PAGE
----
Explore Philadelphia

Philadelphia for History Buffs

Tell me and I forget, teach me and I may remember, involve me and I learn.” The best way to absorb America's past is to see it for yourself, so let Ben Franklin’s famous words be your guide as you discover all the history Philadelphia has to offer.

Lovers of history will revel in the plethora of sites related to this country’s past, and with so many places being named the “first” and the “oldest,” a simple walk around (just look out for the blue nameplates to know what’s what) will keep history fans delighted.

Start your journey at the Independence Visitor Center. Here, you’ll find every available tour option, a ton of brochures filled with much-needed information, and a great place to sit and plan out your day. Since it’s located near many of the historical sites, it’s also an ideal spot to mark as home base. Get here early, as tickets are limited. Early birds also stand a better chance of scoring free timed-tickets to the Independence Hall Tour.

Ready, set, head back in time…

Liberty Bell Center

The 2,080-pound bell with its famous crack rang on July 8, 1776, to announce the first public reading of the Declaration of Independence. These days, the world’s most famous bell is preserved here across from Independence Hall. Free. Daily 9 am-5 pm.

National Constitution Center

Located just two blocks from Independence Hall and the Liberty Bell, this dynamic and modern museum tells the story of the U.S. Constitution through interactive and multimedia exhibits. $11-$14.50. M-Sa 9:30 am-5 pm, Su noon-5 pm.

Old City Hall

The building originally constructed to be Philadelphia's second City Hall now preserves the courtroom that also served as the home of the U.S. Supreme Court from 1791 to 1800, when it—and the nation's capital—moved to Washington. John Jay was Chief Justice here, and the Liberty Bell stands just outside. Free.

Independence Hall

Built for the Pennsylvania legislature, Independence Hall became famous as the “Birthplace of the United States” after the Declaration of Independence was adopted and the U.S. Constitution was drafted here. Free, timed tickets available at the Independence Visitor Center (Sixth and Market streets). Daily 9 am-5 pm.

Betsy Ross House

The Colonial-style historic home of America’s famous flag maker features period furnishings and Betsy Ross’ own personal belongings, plus an upholstery shop and special exhibitions. $4-$8. Daily 10 am-5 pm (March 1-Nov. 30); Tu-Su 10 am-5 pm (Dec. 1-Feb. 29).

Eastern State Penitentiary Historic Site

Once the most famous and expensive prison in the world, Eastern State Penitentiary is now a haunting, crumbling, abandoned building remembered for its notorious captives. Tours include cell blocks, solitary punishment chambers, Al Capone’s lavishly decorated cell, death row and hospital wing. $12-$16. Open daily.

National Museum of American Jewish History

At this Smithsonian affiliate, visitors explore the history of the Jewish people in America through exhibits featuring more than 1,000 artifacts, plus films and interactive displays that allow visitors to contribute their own stories. $13-$15, children under 13 free. Open Tu-Su.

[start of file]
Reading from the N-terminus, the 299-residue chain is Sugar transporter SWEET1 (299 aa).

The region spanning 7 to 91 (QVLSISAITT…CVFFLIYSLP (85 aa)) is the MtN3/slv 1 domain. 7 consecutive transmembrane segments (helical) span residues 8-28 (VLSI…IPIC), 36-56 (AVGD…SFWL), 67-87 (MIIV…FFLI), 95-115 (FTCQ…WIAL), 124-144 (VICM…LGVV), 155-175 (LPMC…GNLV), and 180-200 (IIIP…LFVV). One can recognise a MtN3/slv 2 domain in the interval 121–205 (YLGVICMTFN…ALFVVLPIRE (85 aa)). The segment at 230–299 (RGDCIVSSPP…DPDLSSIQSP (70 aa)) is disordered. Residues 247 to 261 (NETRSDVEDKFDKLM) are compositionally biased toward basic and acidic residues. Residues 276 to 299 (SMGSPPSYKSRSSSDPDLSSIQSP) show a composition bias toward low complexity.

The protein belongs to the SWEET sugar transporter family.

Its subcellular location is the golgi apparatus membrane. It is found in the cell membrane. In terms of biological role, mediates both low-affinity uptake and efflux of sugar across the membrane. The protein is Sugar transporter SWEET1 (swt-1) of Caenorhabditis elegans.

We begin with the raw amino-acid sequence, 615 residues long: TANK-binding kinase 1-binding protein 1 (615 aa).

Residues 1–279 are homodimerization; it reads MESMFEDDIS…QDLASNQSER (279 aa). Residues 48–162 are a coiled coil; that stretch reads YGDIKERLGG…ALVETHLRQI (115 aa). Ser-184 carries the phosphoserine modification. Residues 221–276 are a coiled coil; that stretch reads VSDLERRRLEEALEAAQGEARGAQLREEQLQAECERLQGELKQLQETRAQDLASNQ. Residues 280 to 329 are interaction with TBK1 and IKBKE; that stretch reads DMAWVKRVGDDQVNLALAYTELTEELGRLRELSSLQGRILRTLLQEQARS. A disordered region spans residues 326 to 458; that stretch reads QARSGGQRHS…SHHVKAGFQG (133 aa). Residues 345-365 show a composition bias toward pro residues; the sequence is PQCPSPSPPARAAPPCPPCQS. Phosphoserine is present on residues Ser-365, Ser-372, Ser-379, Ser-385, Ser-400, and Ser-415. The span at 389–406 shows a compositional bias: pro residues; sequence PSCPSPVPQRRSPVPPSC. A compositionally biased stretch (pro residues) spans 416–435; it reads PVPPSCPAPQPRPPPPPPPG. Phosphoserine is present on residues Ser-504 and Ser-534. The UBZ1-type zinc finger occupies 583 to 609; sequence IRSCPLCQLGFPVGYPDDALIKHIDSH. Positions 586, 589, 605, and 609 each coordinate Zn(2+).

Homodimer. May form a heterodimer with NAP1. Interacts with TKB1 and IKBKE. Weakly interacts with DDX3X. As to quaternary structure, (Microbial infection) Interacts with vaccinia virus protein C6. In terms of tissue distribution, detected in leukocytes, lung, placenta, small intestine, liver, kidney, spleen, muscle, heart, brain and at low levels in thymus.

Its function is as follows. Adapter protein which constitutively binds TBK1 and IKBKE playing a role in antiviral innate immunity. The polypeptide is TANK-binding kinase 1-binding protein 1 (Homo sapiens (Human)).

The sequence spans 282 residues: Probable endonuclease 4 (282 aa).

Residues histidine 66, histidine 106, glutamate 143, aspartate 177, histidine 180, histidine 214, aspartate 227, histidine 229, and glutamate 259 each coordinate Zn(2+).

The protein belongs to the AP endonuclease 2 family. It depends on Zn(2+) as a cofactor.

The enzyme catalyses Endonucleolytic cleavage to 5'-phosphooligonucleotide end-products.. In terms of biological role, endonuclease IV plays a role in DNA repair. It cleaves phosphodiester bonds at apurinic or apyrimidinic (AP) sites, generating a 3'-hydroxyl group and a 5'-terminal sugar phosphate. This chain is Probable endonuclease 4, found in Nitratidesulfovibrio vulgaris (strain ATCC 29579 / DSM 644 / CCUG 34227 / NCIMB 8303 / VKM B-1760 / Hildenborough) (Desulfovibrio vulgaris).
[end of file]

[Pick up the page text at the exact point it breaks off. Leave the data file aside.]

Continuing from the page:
The African American Museum in Philadelphia

Founded in 1976, this museum is the first built by a major U.S. city devoted to African American lives, history and culture. Four galleries and an auditorium highlight exhibitions around the themes of the African Diaspora, the Philadelphia Story and Contemporary Narrative. $10-$14. W-Sa 10 am-5 pm, Su noon-5 pm.  

Federal Reserve Bank of Philadelphia

Explore the financial history of the city and the nation through interactive displays like “Money in Motion,” which reveals the ins and outs of counterfeit currency. Other sights include banknotes from the original 13 colonies and the “Bankers’ Challenge,” an exhibit testing knowledge of financial management. Free.

Tippler's Tour Colonial Pub Crawls

Join a Colonial guide on this weekly tavern tour through historic Philadelphia. $50, $45 seniors, military and students. Age 21 and over. Tastings and gratuity included.Seasonal dates, typically May-December. Th 5:30. 

Independence National Historical Park

This park spans 20 city blocks (more than 55 acres) and includes Colonial sites like Independence Hall, Christ Church, Carpenters’ Hall, Old City Hall and the Benjamin Franklin Museum, not to mention the Liberty Bell.

American Philosophical Society Museum

Founded by Benjamin Franklin, this building dates back to the late 1780s and once housed America’s first museum, national library and academy of science. Guided tours may be scheduled M-W 10 am-4 pm ($5, student $2). $2 donation accepted. Open Th-Su 10 am-5 pm (mid April-December). 

Bartram's Garden

The oldest botanical garden in the United States and the former homestead of famed botanist John Bartram now serves as an outdoor classroom and living laboratory. The Common Flower Garden offers an unforgettable view of the city skyline. Gardens: free. Daily, dawn to dusk. Tours (in season): $10-$12.

City Tavern

At this reconstructed tavern used by delegates to the First and Second Continental Congresses, enjoy a Colonial-style meal by acclaimed chef Walter Staib. Visitors are welcome to walk through to take in the history. L, D (daily).

Elfreth's Alley

The oldest continuously occupied residential street in the U.S. features 18th- and 19th-century private homes. Visitors stroll the cobblestoned way named for Jeremiah Elfreth, taking in such quaint details as brass doorknobs, small-paned windows with flower boxes and brickwork.